DIY Raised Garden Bed

February 21st 2011

This corrugated iron raised garden bed is a diy project made from mostly recycled materials. We set this up to grow vegetables and herbs. It is waist high, about 2.5m * 1.25m.

This first picture shows the internal frame. We sourced pine and corrugated iron from our local building recyclers. The iron is bolted onto the 2*4 with roofing screws. The H in the middle supports the tin under the weight of soil. I used 4 inch screws through the tin into this.

Here is where the work is at. There is a cubic metre of crushed concrete, followed by a cubic metre of soil/compost. Both were sourced from the Armidale Transfer Centre (dump). Their front end loader dropped a bucket into our poor little ute to struggle home with. At $12 a load, it is fantastic value and the soil is as good a quality as you would buy from nurseries for much more.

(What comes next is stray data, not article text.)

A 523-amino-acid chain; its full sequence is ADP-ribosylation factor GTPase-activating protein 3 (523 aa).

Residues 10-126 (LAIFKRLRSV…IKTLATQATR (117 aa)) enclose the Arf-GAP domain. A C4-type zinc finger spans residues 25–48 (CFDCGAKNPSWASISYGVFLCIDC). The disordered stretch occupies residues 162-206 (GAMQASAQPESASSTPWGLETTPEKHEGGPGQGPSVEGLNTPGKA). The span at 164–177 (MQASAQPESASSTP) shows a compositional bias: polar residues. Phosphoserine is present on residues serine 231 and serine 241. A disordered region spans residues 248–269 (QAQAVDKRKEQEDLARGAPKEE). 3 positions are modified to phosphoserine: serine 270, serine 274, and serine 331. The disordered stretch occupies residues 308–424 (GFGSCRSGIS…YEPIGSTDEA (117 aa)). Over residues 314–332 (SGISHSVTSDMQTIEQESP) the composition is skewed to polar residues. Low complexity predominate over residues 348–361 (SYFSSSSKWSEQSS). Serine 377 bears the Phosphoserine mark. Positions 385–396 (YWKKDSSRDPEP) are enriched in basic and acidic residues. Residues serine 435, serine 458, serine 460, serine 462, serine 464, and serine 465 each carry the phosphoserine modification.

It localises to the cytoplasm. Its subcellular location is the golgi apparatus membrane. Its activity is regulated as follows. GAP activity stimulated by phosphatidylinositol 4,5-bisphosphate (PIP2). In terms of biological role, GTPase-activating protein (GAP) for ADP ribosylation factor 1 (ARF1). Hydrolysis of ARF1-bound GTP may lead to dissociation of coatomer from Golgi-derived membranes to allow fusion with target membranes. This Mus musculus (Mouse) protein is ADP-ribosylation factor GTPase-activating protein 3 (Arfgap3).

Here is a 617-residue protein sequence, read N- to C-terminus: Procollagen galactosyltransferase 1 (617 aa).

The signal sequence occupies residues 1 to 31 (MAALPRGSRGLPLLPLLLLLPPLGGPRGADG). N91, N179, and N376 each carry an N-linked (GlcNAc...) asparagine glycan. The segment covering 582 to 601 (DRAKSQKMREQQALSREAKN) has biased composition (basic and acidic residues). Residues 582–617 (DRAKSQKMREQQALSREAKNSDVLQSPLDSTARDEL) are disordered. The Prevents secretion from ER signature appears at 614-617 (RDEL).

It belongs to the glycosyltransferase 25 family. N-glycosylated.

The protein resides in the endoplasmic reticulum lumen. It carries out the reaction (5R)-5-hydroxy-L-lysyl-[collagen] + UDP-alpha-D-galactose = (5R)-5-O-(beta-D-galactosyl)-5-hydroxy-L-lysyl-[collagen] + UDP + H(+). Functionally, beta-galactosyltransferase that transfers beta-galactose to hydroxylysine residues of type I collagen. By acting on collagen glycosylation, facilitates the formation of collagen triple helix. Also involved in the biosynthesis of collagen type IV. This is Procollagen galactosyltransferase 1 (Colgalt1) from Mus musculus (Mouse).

How did we get it from the ute to the bed? Shovels of course and a few breaks for water. I am not used to real work.

Here is some vegetable garden shade cloth. Trying to cut down the harshness of the summer sun. Also provides a framework for bird/moth/cat netting.

Finally the planting. We watered well, then dug some holes for the seedlings, a sprinkle of blood and bone to get them started, and some sugar cane mulch to keep the moisture in. Garden bird netting in place too.

We got seasonal planting advice from Gardenate. We planted broccoli, silverbeet, lettece, parsley, coriander. These are all due May/June. We plan to continue to harvest and replace vegetables and try to get the most out of this space.

UPDATE 27th Feb - We found the shade cloth was not working for the high summer sun. Pictured is our update. Milder winter sun should get in but the hot, seedling burning sun will be cut down now.

UPDATE 20th March - one month in and here ar the results. The spinach is coming along beautifully. We lost some seedlings as we were fixing the shade cloth. We are going to harvest some lettece soon and put in the next crop to keep things turning over.


Very interesting and informative - thank you for posting. (I am looking for ideas for a communal garden). Cheers.
Quentin Johnson
April 15th 2011